“For the sixth year in a row, more than half a million people chose Texas as their new home,” said Cindi Bulla, 2020 chairman of Texas REALTORS®. “And why not? In addition to its business-friendly environment with no state income tax and abundance of jobs, land. and opportunity, Texas is known for its diverse, friendly spirit and culture.”

The top states for incoming residents to Texas were California (86,164), Florida (37,262), Louisiana (29,108), Oklahoma (24,590), and New York (21,509). Compared to 2017, the number of incoming residents from California increased 36.4% in 2018. Of the state’s new residents, 201,559 moved to Texas from outside of the country. 

Texas saw 462,140 residents relocate out of state in 2018—the third-highest figure among U.S. states. California (37,810), Oklahoma (31,551), Colorado (26,930), Florida (24,197), and Louisiana (23,588) were the top destinations for those moving out of Texas. 

Source: https://www.texasrealestate.com/members/posts/texas-welcomed-more-than-a-half-million-new-residents-in-2018/

Three metal keys with keychain and house shape pendant on grey laptop with black keyboard. Online house rental or purchasing concept.

Voice from the Industry: Leading the Digital Charge in Settlement

Republic Title’s Dennis Pospisil, Senior Vice President of Digital Settlement and Signing Services recently sat down with eOrignal to talk about digital trends from a settlement industry perspective. Check out the full conversation here:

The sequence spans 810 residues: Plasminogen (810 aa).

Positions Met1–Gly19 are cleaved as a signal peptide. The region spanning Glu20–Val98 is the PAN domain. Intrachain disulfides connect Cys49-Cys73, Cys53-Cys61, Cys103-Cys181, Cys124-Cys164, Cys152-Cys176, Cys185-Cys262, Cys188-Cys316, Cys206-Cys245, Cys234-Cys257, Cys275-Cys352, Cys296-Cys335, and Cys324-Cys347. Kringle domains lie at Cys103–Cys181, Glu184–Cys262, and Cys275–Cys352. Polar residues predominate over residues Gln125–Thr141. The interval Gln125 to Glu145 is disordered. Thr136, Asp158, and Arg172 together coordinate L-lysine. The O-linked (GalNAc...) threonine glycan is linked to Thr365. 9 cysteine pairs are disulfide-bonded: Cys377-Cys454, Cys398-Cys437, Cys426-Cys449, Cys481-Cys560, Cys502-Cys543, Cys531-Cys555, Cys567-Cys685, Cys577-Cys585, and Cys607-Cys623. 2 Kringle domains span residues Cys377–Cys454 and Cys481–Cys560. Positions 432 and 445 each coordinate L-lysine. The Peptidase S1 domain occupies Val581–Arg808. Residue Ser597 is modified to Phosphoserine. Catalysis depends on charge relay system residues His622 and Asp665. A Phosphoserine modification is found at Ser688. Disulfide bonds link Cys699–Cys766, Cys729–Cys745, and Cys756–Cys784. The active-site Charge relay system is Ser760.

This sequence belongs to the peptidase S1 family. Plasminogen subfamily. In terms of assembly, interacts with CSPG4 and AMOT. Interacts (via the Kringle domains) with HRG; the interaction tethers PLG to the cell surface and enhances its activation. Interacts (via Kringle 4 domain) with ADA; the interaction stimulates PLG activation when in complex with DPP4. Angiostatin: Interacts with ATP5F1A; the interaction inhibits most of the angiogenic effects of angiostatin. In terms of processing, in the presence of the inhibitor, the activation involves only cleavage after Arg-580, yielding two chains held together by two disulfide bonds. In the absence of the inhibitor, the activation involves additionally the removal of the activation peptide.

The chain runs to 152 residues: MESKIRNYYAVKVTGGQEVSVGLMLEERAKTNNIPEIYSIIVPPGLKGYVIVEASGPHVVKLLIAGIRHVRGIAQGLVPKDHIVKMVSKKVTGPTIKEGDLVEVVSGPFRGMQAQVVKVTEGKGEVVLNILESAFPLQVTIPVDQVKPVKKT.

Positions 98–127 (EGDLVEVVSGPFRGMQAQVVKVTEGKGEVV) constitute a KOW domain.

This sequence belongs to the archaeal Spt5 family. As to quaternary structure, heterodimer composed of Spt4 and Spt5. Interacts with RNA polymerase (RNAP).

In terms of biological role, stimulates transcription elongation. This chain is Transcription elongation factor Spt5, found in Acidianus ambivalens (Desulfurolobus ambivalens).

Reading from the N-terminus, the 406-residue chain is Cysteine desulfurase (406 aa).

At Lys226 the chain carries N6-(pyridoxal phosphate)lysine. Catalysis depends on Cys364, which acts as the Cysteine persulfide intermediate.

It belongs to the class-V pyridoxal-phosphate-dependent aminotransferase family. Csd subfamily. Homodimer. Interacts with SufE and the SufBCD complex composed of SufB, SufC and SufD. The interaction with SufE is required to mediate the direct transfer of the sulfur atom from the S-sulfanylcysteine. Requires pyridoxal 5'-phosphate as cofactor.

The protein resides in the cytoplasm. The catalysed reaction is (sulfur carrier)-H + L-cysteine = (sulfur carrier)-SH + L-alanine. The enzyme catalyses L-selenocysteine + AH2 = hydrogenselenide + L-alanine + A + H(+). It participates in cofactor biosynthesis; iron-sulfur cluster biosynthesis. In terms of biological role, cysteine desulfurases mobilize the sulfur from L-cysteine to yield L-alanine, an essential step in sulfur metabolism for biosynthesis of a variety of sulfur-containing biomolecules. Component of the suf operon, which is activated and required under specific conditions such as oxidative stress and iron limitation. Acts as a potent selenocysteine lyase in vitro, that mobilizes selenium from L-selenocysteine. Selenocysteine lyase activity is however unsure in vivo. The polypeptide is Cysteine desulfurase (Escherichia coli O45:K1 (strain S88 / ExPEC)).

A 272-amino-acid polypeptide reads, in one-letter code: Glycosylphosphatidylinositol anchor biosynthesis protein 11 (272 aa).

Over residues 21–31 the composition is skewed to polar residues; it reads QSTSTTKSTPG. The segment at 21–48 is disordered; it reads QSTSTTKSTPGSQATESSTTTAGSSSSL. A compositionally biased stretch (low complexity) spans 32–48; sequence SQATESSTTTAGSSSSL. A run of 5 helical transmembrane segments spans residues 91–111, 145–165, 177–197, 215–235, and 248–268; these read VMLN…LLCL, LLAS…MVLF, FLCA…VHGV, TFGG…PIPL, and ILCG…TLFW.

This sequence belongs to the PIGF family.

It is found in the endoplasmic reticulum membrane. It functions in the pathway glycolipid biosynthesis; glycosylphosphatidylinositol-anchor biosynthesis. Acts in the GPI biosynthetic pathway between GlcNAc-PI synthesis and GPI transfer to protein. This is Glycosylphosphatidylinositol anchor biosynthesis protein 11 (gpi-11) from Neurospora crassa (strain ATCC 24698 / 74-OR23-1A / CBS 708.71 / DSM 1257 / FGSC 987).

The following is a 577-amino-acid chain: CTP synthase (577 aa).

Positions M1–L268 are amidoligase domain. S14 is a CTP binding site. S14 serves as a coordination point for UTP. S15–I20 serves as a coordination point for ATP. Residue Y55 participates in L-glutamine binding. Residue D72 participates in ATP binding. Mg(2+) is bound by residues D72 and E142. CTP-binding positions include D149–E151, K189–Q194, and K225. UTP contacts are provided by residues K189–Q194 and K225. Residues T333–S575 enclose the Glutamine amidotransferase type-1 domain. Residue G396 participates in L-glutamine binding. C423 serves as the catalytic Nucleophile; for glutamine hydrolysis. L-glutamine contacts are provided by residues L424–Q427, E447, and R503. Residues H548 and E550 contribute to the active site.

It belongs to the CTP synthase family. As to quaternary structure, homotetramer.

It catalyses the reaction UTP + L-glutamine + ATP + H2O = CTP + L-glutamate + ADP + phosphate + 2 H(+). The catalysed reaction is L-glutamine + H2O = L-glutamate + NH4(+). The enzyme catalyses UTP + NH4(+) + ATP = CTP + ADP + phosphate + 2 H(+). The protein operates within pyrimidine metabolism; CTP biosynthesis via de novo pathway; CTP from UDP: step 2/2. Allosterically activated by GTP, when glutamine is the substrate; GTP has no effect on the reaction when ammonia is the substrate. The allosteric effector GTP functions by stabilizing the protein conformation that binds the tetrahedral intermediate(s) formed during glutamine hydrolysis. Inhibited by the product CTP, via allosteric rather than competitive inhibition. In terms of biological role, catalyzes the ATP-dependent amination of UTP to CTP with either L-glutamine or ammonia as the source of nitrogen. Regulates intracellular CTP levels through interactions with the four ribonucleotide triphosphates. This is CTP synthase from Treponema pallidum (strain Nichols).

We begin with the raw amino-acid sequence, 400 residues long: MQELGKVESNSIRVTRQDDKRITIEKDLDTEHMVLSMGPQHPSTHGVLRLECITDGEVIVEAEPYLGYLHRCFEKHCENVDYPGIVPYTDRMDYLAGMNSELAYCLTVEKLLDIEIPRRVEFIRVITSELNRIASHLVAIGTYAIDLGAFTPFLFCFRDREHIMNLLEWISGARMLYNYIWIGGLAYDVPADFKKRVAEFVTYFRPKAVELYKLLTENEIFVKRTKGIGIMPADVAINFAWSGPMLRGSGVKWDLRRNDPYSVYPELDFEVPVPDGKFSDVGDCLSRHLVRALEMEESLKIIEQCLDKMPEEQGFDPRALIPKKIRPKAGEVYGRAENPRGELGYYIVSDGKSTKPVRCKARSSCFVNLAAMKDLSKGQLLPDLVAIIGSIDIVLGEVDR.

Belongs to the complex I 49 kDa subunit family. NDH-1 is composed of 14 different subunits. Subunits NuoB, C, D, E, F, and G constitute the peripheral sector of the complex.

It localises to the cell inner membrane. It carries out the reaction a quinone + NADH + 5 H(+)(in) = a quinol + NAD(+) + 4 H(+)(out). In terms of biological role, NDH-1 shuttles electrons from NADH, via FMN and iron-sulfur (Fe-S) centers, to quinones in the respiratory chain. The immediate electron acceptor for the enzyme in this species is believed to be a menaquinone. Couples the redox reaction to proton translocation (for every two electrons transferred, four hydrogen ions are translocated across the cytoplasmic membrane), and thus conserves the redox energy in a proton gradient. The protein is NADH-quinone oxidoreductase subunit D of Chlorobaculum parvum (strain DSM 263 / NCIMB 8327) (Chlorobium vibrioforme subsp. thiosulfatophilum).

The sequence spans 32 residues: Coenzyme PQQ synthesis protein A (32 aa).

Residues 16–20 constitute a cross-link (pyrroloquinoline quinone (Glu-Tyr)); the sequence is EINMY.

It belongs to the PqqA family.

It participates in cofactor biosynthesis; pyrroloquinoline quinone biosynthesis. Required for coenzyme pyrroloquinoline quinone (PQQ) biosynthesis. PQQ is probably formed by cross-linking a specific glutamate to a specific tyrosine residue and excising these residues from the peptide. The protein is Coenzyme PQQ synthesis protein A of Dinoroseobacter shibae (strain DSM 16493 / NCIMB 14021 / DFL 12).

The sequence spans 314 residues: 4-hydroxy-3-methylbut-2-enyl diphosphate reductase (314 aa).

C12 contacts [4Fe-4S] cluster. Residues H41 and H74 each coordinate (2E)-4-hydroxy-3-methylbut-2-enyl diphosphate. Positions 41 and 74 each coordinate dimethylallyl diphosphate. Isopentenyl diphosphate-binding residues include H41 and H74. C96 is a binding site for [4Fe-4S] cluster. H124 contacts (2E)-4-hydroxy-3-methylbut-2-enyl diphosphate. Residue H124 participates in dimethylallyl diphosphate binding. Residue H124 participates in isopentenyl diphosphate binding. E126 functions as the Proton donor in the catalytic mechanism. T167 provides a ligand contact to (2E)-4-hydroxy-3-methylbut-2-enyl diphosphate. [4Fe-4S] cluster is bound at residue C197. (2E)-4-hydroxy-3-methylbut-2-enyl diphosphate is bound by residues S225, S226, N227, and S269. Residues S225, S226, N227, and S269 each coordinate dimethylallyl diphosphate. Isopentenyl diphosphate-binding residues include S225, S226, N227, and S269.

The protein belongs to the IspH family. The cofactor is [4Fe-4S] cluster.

eOriginal: Dennis, would you mind giving our readers an overview of your background?

Dennis: I originally received a degree in Information and Operations Management (or MIS), which focused on the intersection between technology and business. But my work history centers on real estate, having started my career as a real estate agent and then working across all aspects of a settlement company, eventually finding myself leading the charge for technology at Republic Title of Texas, Inc.

eOriginal: Why is Republic Title of Texas supporting the move toward digital mortgages? What is in it for you?

Dennis: At Republic, we take an “outside-in” approach, meaning that we first consider what is best for our customers, along with their wants and needs. We are starting to see the persona of the consumer change. Gone are the Baby Boomers and in are the Generation Xers and Millennials, who tend to be more comfortable with and have a preference for digital technologies.

Secondly, we consider decisions from a strategic company perspective, ensuring we meet the needs of the market. The market desires a digital buying experience, and frankly, closing is the last piece of the buying process that hasn’t gone digital. There is a lot of pent-up value waiting to be tapped just by digitizing that last element.